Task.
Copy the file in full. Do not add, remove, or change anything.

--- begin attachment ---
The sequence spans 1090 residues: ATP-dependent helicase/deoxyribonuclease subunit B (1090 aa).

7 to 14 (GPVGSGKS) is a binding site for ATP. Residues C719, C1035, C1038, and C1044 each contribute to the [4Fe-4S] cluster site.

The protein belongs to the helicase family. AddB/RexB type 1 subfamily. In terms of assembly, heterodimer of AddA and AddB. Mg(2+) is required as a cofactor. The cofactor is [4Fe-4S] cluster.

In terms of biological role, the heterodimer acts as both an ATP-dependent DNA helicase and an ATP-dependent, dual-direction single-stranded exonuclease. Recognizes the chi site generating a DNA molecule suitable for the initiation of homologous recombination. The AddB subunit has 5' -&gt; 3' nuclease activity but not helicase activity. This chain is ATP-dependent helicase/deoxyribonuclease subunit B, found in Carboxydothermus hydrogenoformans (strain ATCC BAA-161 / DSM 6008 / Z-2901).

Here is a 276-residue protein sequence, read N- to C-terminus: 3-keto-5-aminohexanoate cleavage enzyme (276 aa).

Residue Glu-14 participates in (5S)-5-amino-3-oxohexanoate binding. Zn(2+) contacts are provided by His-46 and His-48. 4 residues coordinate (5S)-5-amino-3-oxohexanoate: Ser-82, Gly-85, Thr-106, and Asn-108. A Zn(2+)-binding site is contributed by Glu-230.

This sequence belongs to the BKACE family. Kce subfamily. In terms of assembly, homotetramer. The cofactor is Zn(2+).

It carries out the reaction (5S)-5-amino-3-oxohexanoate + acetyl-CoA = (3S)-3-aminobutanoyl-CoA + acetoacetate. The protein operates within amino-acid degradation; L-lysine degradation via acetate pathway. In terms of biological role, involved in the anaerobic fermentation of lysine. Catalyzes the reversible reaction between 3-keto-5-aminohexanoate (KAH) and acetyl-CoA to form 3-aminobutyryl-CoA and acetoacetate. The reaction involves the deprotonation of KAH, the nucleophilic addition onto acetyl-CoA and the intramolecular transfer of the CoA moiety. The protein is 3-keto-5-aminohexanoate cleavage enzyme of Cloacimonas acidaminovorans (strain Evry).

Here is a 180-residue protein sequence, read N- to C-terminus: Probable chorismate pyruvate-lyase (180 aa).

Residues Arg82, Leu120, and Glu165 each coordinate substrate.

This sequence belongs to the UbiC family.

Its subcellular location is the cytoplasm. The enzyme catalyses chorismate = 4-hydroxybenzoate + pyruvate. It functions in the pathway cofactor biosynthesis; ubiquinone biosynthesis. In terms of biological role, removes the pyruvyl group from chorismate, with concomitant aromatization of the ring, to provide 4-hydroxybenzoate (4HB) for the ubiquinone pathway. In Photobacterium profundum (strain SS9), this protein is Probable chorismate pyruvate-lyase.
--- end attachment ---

The sequence spans 1090 residues: ATP-dependent helicase/deoxyribonuclease subunit B (1090 aa).

7 to 14 (GPVGSGKS) is a binding site for ATP. Residues C719, C1035, C1038, and C1044 each contribute to the [4Fe-4S] cluster site.

The protein belongs to the helicase family. AddB/RexB type 1 subfamily. In terms of assembly, heterodimer of AddA and AddB. Mg(2+) is required as a cofactor. The cofactor is [4Fe-4S] cluster.

In terms of biological role, the heterodimer acts as both an ATP-dependent DNA helicase and an ATP-dependent, dual-direction single-stranded exonuclease. Recognizes the chi site generating a DNA molecule suitable for the initiation of homologous recombination. The AddB subunit has 5' -&gt; 3' nuclease activity but not helicase activity. This chain is ATP-dependent helicase/deoxyribonuclease subunit B, found in Carboxydothermus hydrogenoformans (strain ATCC BAA-161 / DSM 6008 / Z-2901).

Here is a 276-residue protein sequence, read N- to C-terminus: 3-keto-5-aminohexanoate cleavage enzyme (276 aa).

Residue Glu-14 participates in (5S)-5-amino-3-oxohexanoate binding. Zn(2+) contacts are provided by His-46 and His-48. 4 residues coordinate (5S)-5-amino-3-oxohexanoate: Ser-82, Gly-85, Thr-106, and Asn-108. A Zn(2+)-binding site is contributed by Glu-230.

This sequence belongs to the BKACE family. Kce subfamily. In terms of assembly, homotetramer. The cofactor is Zn(2+).

It carries out the reaction (5S)-5-amino-3-oxohexanoate + acetyl-CoA = (3S)-3-aminobutanoyl-CoA + acetoacetate. The protein operates within amino-acid degradation; L-lysine degradation via acetate pathway. In terms of biological role, involved in the anaerobic fermentation of lysine. Catalyzes the reversible reaction between 3-keto-5-aminohexanoate (KAH) and acetyl-CoA to form 3-aminobutyryl-CoA and acetoacetate. The reaction involves the deprotonation of KAH, the nucleophilic addition onto acetyl-CoA and the intramolecular transfer of the CoA moiety. The protein is 3-keto-5-aminohexanoate cleavage enzyme of Cloacimonas acidaminovorans (strain Evry).

Here is a 180-residue protein sequence, read N- to C-terminus: Probable chorismate pyruvate-lyase (180 aa).

Residues Arg82, Leu120, and Glu165 each coordinate substrate.

This sequence belongs to the UbiC family.

Its subcellular location is the cytoplasm. The enzyme catalyses chorismate = 4-hydroxybenzoate + pyruvate. It functions in the pathway cofactor biosynthesis; ubiquinone biosynthesis. In terms of biological role, removes the pyruvyl group from chorismate, with concomitant aromatization of the ring, to provide 4-hydroxybenzoate (4HB) for the ubiquinone pathway. In Photobacterium profundum (strain SS9), this protein is Probable chorismate pyruvate-lyase.